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Group b

  1. 1. Cloning Simulation Project 2003 GTB 204 - Molecular Biology Techniques
  2. 3. Abstract <ul><li> In this cloning project, we have chosen the erythropoietin gene to clone. We get the gene sequence from the gene bank. After this, we go through all the routine procedures in cloning project, such as searching the gene sequence, looking for its ORF, restriction sites, primers as well as searching for an appropriate vector to clone it. We also compare the gene with BLAST and multiple DNA alignment. </li></ul><ul><li> From the information and data we get, we organize the needed steps to get our gene of interest. First, we do the PCR to amplify our gene sequence and TA Cloning before doing the insertion into the vector and transformation into the host cell. Then, we do all the necessary screening to verify and confirm the correct specific cloned gene. Finally, we do the expression and extraction and the purification of the protein to obtain the pure protein that we want. </li></ul>
  3. 4. Introduction <ul><li>Erythropoietin, (EPO), a glycoprotein hormone produced primarily by cells of the peritubular capillary endothelium of the kidney, is responsible for the regulation of red blood cell production. </li></ul><ul><li>Secondary amounts of the hormone are synthesized in liver hepatocytes of healthy adults. In premature as well as full term infants, the liver is the primary site of EPO production. </li></ul><ul><li>The kidney becomes the primary site of EPO synthesis shortly after birth. EPO production is stimulated by reduced oxygen content in the renal arterial circulation. </li></ul><ul><li>Circulating EPO binds to EPO receptors on the surface of erythroid progenitors resulting in replication and maturation to functional erythrocytes by an incompletely understood mechanism. </li></ul>
  4. 5. <ul><li>Among the haematopoietic growth factors, erythropoietin is one of few that behaves like a hormone. It is unique because its production, under normal circumstances, is controlled solely at the level of its gene, by tissue hypoxia and not by the absolute number of circulating erythrocytes. Hypoxia is the sole physiologic stimulus for erythropoietin production, and an excess of oxygen suppresses its production but never completely. </li></ul><ul><li>The gene encoding human erythropoietin was cloned in 1985 leading to the production of recombinant human EPO (rhu-EPO). Rhu-EPO has been used successfully in a variety of clinical situations to increase production of red blood cells. </li></ul><ul><li>Erythropoietin may be given intravenously or more effective subcutaneously (doses: 50- 300 units/ kg) </li></ul><ul><li>Essential for end- stage renal disease and also used for anemia of chronic disorders such as AIDS, cancer and aplastic anemia </li></ul>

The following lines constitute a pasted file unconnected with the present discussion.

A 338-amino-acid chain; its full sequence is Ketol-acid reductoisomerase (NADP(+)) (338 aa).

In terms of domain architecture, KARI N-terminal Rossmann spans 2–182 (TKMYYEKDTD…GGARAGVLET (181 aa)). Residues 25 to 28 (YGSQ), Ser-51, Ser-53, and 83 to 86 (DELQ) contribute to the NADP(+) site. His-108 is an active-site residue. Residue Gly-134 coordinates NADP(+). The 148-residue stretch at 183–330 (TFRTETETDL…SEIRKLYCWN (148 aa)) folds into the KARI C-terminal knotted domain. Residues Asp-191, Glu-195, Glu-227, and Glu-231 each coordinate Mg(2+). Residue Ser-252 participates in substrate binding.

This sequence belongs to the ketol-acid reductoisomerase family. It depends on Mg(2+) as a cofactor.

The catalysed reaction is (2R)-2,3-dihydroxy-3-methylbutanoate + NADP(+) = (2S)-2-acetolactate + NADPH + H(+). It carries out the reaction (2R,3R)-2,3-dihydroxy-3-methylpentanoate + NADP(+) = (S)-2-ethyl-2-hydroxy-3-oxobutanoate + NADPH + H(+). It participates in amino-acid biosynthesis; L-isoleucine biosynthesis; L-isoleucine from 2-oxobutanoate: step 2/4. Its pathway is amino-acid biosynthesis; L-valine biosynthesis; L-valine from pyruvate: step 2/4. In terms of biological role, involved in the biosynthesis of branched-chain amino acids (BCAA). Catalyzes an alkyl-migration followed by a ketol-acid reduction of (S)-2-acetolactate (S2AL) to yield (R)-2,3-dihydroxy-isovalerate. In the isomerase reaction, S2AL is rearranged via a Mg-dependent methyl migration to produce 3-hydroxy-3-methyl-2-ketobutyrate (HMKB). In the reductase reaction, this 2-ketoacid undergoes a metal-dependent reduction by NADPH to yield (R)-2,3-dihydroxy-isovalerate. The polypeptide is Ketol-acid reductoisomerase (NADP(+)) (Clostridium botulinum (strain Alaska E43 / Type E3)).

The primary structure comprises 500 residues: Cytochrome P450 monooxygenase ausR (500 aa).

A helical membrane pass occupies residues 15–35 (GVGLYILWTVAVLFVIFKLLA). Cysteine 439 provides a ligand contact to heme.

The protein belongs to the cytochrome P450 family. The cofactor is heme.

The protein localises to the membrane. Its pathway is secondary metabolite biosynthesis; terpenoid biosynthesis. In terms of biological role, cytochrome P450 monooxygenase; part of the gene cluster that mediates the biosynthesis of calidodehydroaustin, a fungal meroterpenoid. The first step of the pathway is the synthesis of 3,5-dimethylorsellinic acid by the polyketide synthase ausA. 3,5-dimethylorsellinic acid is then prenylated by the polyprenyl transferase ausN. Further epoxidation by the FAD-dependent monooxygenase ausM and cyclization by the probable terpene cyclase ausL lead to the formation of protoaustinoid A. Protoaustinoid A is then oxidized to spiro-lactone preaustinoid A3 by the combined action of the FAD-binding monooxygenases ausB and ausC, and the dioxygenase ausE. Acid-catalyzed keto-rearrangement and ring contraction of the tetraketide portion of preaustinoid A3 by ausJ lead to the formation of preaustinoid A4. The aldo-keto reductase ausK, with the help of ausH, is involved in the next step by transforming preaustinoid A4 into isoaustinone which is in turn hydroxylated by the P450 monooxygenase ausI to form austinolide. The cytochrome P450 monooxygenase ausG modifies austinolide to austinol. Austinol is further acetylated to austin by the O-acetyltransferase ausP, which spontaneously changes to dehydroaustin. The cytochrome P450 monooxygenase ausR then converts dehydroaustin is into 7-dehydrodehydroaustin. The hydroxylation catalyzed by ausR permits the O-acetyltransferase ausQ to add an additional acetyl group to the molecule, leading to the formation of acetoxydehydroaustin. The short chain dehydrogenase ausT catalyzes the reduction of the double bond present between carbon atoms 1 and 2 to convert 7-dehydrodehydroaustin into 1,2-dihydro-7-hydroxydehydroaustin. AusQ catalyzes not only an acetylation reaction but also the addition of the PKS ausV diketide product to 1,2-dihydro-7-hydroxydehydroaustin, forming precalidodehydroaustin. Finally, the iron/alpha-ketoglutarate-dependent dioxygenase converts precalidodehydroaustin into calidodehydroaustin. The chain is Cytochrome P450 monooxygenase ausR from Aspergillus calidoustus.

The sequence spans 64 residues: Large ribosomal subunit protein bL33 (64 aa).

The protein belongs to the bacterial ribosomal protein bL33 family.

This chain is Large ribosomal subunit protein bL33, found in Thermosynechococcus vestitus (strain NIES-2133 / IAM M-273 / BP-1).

5. 6. Objective <ul><ul><ul><li>To know the processes in doing cloning simulation project so as to understand the concept of molecular biology and biotechnology. </li></ul></ul></ul><ul><ul><ul><li>To obtain the experiences necessary in cloning strategy. </li></ul></ul></ul><ul><ul><ul><li>To choose/select the gene we want to clone from Genbank. </li></ul></ul></ul><ul><ul><ul><li>To search for the sequence of the erythropoietin gene. </li></ul></ul></ul><ul><ul><ul><li>To analyze the Epo gene for its ORF, restriction enzyme site, amino acid sequence, and molecular weight. </li></ul></ul></ul><ul><ul><ul><li>To design primer for PCR amplification and clone screening. </li></ul></ul></ul><ul><ul><ul><li>To choose the appropriate expression vector. </li></ul></ul></ul><ul><ul><ul><li>To design the cloning strategy – PCR cloning or cloning on a restriction site. </li></ul></ul></ul><ul><ul><ul><li>To select the appropriate clone screening method. </li></ul></ul></ul><ul><ul><ul><li>To choose the appropriate purification method to purify recombinant protein. </li></ul></ul></ul><ul><ul><ul><li>To explore the use of the protein and its commercial value. </li></ul></ul></ul>
  6. 9. Step1: Hunting for the gene <ul><li>Hunting for a gene is the primary and tough step in the cloning simulation project. We have tried to search for the data of the gene we wanted, that is erythropoietin gene from Genbank at the website http://www.ncbi.nlm.nih.gov . </li></ul><ul><li>NCBI is a national resource center that gathers useful molecular biology information in the field of biotechnology. It is established in 1988 and it remains active in conducting research in computational biology, developing powerful software tools for analyzing genome data, creating public databases and disseminating biomedical information for a better understanding of molecular process regarding human health and diseases. </li></ul><ul><li>After searching, we successfully obtained the gene sequence that codes for erythropoietin. Its accession number is NM_005232. </li></ul><ul><li>It provides the complete coding sequence (cds), as shown below. </li></ul>
  7. 12. Step 2: Determining Amino Acid Sequence & Molecular Weight of Erythropoietin Gene